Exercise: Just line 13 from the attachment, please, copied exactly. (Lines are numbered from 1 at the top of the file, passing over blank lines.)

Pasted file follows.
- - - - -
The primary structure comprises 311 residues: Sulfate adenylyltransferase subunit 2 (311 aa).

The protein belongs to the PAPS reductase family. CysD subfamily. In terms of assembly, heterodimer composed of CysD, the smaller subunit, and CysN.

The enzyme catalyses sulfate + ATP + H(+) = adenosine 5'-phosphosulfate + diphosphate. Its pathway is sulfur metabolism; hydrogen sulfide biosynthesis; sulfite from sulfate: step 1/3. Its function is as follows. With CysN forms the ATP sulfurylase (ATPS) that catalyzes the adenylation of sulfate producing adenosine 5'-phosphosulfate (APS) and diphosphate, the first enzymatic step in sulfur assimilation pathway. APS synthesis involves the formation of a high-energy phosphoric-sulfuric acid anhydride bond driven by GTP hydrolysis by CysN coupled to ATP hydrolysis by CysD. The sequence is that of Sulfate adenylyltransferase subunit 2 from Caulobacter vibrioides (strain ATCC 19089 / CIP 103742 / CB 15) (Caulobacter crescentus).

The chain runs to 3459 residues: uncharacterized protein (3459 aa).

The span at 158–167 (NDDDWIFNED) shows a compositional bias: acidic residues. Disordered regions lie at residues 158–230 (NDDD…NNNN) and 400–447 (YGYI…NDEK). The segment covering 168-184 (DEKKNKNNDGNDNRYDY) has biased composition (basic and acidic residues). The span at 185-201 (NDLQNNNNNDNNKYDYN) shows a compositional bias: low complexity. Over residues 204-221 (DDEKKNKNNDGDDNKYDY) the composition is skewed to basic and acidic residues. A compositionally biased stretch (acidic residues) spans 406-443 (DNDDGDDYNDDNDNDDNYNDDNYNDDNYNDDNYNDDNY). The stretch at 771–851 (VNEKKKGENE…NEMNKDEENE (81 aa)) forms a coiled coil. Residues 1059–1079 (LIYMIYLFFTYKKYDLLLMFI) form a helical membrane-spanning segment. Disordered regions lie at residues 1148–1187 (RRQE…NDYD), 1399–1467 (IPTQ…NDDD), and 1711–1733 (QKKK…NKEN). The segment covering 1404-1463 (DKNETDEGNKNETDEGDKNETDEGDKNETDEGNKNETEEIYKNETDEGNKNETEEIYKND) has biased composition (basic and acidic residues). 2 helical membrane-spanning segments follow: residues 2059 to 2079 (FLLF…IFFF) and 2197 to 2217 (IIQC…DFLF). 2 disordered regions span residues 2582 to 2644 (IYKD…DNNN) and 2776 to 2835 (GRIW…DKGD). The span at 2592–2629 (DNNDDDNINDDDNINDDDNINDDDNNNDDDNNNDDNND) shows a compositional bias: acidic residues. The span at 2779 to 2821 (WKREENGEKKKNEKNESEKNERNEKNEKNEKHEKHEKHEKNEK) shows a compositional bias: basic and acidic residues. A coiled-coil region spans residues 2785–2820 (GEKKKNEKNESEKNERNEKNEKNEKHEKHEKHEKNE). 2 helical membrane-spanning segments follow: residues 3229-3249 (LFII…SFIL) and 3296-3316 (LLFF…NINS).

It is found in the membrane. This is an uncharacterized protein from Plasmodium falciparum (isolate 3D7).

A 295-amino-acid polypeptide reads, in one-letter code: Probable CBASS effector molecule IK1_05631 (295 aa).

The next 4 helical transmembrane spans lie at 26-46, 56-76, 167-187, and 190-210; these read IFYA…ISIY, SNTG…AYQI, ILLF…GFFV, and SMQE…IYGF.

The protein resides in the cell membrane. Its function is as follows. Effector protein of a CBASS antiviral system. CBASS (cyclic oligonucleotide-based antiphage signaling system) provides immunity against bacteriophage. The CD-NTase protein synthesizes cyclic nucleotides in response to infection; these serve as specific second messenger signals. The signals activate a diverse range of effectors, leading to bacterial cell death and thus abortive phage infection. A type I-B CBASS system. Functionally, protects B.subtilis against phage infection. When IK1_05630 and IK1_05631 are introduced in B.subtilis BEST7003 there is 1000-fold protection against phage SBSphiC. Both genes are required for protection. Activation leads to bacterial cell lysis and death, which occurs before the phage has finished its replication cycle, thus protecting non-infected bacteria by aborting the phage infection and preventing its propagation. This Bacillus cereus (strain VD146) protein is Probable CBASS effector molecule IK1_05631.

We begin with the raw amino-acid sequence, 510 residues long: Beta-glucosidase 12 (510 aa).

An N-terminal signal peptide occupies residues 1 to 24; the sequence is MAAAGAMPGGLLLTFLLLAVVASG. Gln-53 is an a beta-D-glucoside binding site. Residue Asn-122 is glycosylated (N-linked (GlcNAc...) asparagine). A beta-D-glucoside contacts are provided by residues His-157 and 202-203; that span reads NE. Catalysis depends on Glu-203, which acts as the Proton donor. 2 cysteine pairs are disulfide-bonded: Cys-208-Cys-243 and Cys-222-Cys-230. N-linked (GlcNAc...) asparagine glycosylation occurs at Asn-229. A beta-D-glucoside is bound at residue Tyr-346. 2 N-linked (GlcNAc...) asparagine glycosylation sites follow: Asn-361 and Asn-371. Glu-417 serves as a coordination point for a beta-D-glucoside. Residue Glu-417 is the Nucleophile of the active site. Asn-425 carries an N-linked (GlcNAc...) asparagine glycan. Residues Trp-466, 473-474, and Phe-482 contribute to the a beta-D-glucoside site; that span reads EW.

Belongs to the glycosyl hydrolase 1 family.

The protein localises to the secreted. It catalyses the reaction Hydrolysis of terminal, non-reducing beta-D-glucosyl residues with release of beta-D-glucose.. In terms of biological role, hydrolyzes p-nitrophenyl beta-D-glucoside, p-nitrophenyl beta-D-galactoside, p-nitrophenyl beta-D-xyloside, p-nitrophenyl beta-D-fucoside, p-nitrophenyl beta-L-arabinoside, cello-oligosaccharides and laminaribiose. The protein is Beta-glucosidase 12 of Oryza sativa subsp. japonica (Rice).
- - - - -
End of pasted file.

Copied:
The protein localises to the secreted. It catalyses the reaction Hydrolysis of terminal, non-reducing beta-D-glucosyl residues with release of beta-D-glucose.. In terms of biological role, hydrolyzes p-nitrophenyl beta-D-glucoside, p-nitrophenyl beta-D-galactoside, p-nitrophenyl beta-D-xyloside, p-nitrophenyl beta-D-fucoside, p-nitrophenyl beta-L-arabinoside, cello-oligosaccharides and laminaribiose. The protein is Beta-glucosidase 12 of Oryza sativa subsp. japonica (Rice).